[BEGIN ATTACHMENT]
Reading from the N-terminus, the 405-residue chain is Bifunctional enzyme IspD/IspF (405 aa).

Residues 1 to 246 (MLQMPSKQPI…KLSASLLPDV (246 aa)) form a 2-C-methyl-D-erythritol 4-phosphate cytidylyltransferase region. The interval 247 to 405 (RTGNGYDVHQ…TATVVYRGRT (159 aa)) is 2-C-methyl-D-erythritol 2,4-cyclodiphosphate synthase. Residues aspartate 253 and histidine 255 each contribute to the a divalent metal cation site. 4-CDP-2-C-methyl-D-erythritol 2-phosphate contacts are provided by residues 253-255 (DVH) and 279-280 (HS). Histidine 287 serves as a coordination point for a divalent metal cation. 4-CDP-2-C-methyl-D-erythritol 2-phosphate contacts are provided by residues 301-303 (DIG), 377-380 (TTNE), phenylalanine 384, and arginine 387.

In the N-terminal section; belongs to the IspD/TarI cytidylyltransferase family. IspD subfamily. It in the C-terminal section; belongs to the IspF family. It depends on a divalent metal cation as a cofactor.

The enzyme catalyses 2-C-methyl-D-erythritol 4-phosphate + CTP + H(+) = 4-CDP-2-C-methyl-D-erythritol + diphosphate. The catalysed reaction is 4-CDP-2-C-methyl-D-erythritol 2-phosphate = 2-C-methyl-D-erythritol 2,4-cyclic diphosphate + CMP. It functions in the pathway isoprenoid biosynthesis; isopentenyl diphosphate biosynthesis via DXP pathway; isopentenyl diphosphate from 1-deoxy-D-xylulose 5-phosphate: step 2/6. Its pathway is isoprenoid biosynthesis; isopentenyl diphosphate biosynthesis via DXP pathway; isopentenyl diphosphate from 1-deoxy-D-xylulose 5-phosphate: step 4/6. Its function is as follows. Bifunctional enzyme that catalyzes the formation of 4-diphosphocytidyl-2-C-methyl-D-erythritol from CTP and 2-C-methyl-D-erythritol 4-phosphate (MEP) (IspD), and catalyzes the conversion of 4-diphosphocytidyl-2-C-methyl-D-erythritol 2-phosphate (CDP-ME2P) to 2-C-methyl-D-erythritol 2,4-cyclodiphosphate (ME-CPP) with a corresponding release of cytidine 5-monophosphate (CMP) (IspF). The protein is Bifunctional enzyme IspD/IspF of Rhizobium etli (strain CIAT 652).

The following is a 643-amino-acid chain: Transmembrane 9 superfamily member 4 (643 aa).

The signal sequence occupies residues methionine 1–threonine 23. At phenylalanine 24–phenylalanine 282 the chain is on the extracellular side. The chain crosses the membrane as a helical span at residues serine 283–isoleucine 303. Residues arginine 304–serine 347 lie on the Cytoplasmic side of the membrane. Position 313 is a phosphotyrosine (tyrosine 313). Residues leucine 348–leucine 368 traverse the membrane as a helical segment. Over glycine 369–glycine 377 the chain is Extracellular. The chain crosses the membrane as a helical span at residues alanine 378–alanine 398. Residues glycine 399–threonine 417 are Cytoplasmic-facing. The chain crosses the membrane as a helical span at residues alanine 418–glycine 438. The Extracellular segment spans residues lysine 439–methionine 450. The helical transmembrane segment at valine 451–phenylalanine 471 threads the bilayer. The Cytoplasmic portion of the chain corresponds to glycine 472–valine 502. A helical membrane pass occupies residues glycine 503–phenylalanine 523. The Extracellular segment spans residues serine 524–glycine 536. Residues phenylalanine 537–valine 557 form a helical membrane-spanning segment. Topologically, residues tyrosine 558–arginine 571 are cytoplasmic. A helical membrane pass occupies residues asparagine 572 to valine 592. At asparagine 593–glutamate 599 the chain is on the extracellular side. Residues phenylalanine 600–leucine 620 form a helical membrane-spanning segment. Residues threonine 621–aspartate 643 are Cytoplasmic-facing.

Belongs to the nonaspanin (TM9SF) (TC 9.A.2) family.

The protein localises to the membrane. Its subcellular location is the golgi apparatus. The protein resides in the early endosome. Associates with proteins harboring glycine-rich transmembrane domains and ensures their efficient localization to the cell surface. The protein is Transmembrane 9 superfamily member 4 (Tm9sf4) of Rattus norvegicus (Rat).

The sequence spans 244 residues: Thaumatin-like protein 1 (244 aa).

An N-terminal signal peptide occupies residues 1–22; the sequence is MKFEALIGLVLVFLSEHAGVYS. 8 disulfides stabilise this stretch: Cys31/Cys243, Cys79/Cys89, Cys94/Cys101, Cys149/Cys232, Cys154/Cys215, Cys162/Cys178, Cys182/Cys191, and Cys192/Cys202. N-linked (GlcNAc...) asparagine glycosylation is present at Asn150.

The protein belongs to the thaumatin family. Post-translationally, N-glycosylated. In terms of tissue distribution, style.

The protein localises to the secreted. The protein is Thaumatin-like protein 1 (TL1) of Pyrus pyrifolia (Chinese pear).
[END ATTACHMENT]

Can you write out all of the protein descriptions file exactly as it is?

Reading from the N-terminus, the 405-residue chain is Bifunctional enzyme IspD/IspF (405 aa).

Residues 1 to 246 (MLQMPSKQPI…KLSASLLPDV (246 aa)) form a 2-C-methyl-D-erythritol 4-phosphate cytidylyltransferase region. The interval 247 to 405 (RTGNGYDVHQ…TATVVYRGRT (159 aa)) is 2-C-methyl-D-erythritol 2,4-cyclodiphosphate synthase. Residues aspartate 253 and histidine 255 each contribute to the a divalent metal cation site. 4-CDP-2-C-methyl-D-erythritol 2-phosphate contacts are provided by residues 253-255 (DVH) and 279-280 (HS). Histidine 287 serves as a coordination point for a divalent metal cation. 4-CDP-2-C-methyl-D-erythritol 2-phosphate contacts are provided by residues 301-303 (DIG), 377-380 (TTNE), phenylalanine 384, and arginine 387.

In the N-terminal section; belongs to the IspD/TarI cytidylyltransferase family. IspD subfamily. It in the C-terminal section; belongs to the IspF family. It depends on a divalent metal cation as a cofactor.

The enzyme catalyses 2-C-methyl-D-erythritol 4-phosphate + CTP + H(+) = 4-CDP-2-C-methyl-D-erythritol + diphosphate. The catalysed reaction is 4-CDP-2-C-methyl-D-erythritol 2-phosphate = 2-C-methyl-D-erythritol 2,4-cyclic diphosphate + CMP. It functions in the pathway isoprenoid biosynthesis; isopentenyl diphosphate biosynthesis via DXP pathway; isopentenyl diphosphate from 1-deoxy-D-xylulose 5-phosphate: step 2/6. Its pathway is isoprenoid biosynthesis; isopentenyl diphosphate biosynthesis via DXP pathway; isopentenyl diphosphate from 1-deoxy-D-xylulose 5-phosphate: step 4/6. Its function is as follows. Bifunctional enzyme that catalyzes the formation of 4-diphosphocytidyl-2-C-methyl-D-erythritol from CTP and 2-C-methyl-D-erythritol 4-phosphate (MEP) (IspD), and catalyzes the conversion of 4-diphosphocytidyl-2-C-methyl-D-erythritol 2-phosphate (CDP-ME2P) to 2-C-methyl-D-erythritol 2,4-cyclodiphosphate (ME-CPP) with a corresponding release of cytidine 5-monophosphate (CMP) (IspF). The protein is Bifunctional enzyme IspD/IspF of Rhizobium etli (strain CIAT 652).

The following is a 643-amino-acid chain: Transmembrane 9 superfamily member 4 (643 aa).

The signal sequence occupies residues methionine 1–threonine 23. At phenylalanine 24–phenylalanine 282 the chain is on the extracellular side. The chain crosses the membrane as a helical span at residues serine 283–isoleucine 303. Residues arginine 304–serine 347 lie on the Cytoplasmic side of the membrane. Position 313 is a phosphotyrosine (tyrosine 313). Residues leucine 348–leucine 368 traverse the membrane as a helical segment. Over glycine 369–glycine 377 the chain is Extracellular. The chain crosses the membrane as a helical span at residues alanine 378–alanine 398. Residues glycine 399–threonine 417 are Cytoplasmic-facing. The chain crosses the membrane as a helical span at residues alanine 418–glycine 438. The Extracellular segment spans residues lysine 439–methionine 450. The helical transmembrane segment at valine 451–phenylalanine 471 threads the bilayer. The Cytoplasmic portion of the chain corresponds to glycine 472–valine 502. A helical membrane pass occupies residues glycine 503–phenylalanine 523. The Extracellular segment spans residues serine 524–glycine 536. Residues phenylalanine 537–valine 557 form a helical membrane-spanning segment. Topologically, residues tyrosine 558–arginine 571 are cytoplasmic. A helical membrane pass occupies residues asparagine 572 to valine 592. At asparagine 593–glutamate 599 the chain is on the extracellular side. Residues phenylalanine 600–leucine 620 form a helical membrane-spanning segment. Residues threonine 621–aspartate 643 are Cytoplasmic-facing.

Belongs to the nonaspanin (TM9SF) (TC 9.A.2) family.

The protein localises to the membrane. Its subcellular location is the golgi apparatus. The protein resides in the early endosome. Associates with proteins harboring glycine-rich transmembrane domains and ensures their efficient localization to the cell surface. The protein is Transmembrane 9 superfamily member 4 (Tm9sf4) of Rattus norvegicus (Rat).

The sequence spans 244 residues: Thaumatin-like protein 1 (244 aa).

An N-terminal signal peptide occupies residues 1–22; the sequence is MKFEALIGLVLVFLSEHAGVYS. 8 disulfides stabilise this stretch: Cys31/Cys243, Cys79/Cys89, Cys94/Cys101, Cys149/Cys232, Cys154/Cys215, Cys162/Cys178, Cys182/Cys191, and Cys192/Cys202. N-linked (GlcNAc...) asparagine glycosylation is present at Asn150.

The protein belongs to the thaumatin family. Post-translationally, N-glycosylated. In terms of tissue distribution, style.

The protein localises to the secreted. The protein is Thaumatin-like protein 1 (TL1) of Pyrus pyrifolia (Chinese pear).